Attackman Ari Sussman, who leads the tournament with 30 points, netted three goals and two assists in the Germany match while Matthew Cherry (four goals, one assist) and Noach Miller (three goals) provided additional support for team Israel. Henry Altschuler made seven saves and allowed no goals in 60 minutes to earn the win in goal.
Israel, which has an undefeated 5-0 record in the tournament, took a strong lead early, collecting four goals to Germany’s zero by the end of the first quarter. At the half, the lead had doubled to 8-0, 10-0 by the three-quarter mark.
Israel has rolled through its first-round competition in its World Championship debut, defeating Sweden 19-4 in the opener, Slovakia 17-2, Korea 19-2 and Ireland 18-9 before its win over Germany.
The team will now face Australia, which finished in fourth place in the Blue group and has medaled in 11 previous World Championships. The game will take place on Wednesday, July 16 at 5 p.m. EST and be broadcast live on ESPN 3.

Photo provided
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Israel Lacrosse Makes World Championship Debut

‍‍2014-07-11 14:18:00 - יז טבת תשעד hnorris

Despite turmoil at home and protests at practices, coaches say the Israel national team is ready to play.

Despite turmoil at home and protests at practices, coaches say the Israel national team is ready to play.

Amid turmoil at home, the Israeli national lacrosse team made their FIL World Championship Friday, July 11 with a 19-4 win over 10th-ranked Sweden.
The team traveled to host state Colorado earlier this month, just days after the bodies of three kidnapped Israeli teens were found in the West Bank and a week before Israel officially launched Operation Protective Edge against Hamas targets in Gaza. Since the start of the games, the team has beat Sweden, Slovakia, Ireland, Korea and Germany for a 5-0 record as of Tuesday.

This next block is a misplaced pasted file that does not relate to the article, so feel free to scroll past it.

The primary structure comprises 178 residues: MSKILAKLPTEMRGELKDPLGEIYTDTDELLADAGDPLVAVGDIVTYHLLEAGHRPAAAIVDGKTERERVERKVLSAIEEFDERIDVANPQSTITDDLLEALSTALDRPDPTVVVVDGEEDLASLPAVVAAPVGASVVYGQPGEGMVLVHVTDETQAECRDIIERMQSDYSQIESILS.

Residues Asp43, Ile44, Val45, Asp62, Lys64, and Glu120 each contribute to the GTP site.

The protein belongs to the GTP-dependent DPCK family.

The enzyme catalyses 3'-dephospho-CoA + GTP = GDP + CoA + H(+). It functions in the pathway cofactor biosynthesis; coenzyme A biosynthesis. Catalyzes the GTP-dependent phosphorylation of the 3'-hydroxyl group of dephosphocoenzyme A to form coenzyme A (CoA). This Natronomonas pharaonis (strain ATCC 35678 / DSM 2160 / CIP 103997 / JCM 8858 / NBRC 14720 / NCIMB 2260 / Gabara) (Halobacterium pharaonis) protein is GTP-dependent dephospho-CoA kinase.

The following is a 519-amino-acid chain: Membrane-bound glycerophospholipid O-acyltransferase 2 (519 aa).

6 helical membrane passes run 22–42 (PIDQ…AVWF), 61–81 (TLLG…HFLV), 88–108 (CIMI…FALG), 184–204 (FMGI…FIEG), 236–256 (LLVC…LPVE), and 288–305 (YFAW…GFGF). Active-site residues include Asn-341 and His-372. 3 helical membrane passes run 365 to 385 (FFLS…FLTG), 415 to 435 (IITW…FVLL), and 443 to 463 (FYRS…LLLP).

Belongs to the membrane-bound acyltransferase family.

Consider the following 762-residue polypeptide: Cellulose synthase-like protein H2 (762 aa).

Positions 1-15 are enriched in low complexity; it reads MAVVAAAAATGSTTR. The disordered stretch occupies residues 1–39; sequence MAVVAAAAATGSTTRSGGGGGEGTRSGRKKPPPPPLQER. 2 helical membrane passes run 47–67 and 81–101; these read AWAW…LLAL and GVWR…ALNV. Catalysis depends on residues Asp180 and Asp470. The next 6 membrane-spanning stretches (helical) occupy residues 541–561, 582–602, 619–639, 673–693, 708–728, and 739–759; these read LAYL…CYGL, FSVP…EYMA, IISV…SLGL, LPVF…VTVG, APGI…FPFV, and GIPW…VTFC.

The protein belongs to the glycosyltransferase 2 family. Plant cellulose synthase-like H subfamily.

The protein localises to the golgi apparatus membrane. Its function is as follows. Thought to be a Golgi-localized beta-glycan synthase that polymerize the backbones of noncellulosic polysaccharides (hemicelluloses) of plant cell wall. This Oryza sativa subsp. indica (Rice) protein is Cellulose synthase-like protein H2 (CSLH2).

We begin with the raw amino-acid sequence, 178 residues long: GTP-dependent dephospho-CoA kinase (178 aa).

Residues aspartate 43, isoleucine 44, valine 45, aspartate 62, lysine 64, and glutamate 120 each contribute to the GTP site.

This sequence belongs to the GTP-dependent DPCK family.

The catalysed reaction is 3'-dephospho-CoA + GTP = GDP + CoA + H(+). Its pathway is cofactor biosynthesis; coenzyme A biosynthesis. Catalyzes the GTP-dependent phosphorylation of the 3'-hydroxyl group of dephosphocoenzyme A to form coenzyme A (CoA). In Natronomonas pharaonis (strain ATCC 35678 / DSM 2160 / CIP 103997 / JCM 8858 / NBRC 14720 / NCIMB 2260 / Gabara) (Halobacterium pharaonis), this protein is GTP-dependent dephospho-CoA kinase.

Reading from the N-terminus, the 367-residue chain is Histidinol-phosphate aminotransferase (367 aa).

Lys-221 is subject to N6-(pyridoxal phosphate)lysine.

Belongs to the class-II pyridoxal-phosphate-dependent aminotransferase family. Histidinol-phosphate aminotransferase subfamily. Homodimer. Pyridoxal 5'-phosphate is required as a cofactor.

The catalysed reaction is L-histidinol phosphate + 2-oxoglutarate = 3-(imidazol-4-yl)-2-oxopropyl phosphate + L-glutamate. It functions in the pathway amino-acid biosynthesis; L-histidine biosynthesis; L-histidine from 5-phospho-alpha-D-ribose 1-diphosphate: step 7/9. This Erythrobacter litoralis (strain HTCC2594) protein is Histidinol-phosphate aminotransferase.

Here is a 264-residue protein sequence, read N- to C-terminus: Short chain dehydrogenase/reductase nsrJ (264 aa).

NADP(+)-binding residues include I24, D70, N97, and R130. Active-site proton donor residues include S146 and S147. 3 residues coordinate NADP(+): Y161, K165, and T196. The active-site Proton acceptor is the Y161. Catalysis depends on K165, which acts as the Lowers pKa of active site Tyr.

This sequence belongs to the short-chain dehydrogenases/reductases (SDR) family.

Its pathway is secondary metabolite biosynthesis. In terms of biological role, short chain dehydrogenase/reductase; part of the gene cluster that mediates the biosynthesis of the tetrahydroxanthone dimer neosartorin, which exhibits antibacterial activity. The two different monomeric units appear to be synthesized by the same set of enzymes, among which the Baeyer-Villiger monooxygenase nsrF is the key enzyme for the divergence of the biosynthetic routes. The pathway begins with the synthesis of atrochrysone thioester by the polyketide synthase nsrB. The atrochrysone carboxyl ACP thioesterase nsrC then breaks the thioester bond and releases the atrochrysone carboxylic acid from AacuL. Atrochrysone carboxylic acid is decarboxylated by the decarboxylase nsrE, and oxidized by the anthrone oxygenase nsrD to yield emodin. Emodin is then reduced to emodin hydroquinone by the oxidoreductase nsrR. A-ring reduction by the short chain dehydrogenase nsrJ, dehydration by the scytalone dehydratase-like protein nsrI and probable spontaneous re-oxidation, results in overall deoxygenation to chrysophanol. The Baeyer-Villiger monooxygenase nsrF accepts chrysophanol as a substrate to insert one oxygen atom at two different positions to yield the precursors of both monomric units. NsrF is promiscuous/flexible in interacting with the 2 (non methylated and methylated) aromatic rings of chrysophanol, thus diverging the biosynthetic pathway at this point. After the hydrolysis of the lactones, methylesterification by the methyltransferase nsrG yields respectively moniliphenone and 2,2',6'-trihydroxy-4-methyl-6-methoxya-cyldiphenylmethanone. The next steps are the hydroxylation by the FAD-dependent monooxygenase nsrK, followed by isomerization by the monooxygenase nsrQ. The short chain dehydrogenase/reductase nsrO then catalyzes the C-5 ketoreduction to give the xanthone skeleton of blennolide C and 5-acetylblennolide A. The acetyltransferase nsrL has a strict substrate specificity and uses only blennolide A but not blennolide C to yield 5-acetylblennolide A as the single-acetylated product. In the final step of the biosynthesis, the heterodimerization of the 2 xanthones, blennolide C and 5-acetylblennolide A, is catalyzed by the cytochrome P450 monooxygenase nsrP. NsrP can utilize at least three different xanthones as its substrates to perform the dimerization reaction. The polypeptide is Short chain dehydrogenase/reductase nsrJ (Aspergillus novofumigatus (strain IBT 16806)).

“At the same time while we think about the games, we also think about what’s going on in Israel,” said head coach William Beroza in an interview with the JT ahead of the team’s debut. “It’s a challenging time for a lot of the players, but, you know, we’re excited about playing lacrosse.”
With three players enlisted in the Israel Defense Forces and more planning to enlist after the games, the team has been watching the news regularly, said Beroza, but the notion of dropping out has not so much as crossed their minds, he asserted.
“We end every practice, every dinner, basically understanding what’s going on back there, with our prayers and wishing them well,” said Beroza. “It’s not a major distraction, it’s just it’s something we need to think about, certainly.”
Since arriving to the U.S., the team has taken extra precautions to ensure the safety of the athletes and staff. Their schedule and hotel accommodations are not disclosed to the public and the team has hired a private security firm which has worked closely with the FBI, the Department of Homeland Security and the Denver police, said Scott Neiss, executive director of the Israel Lacrosse Association.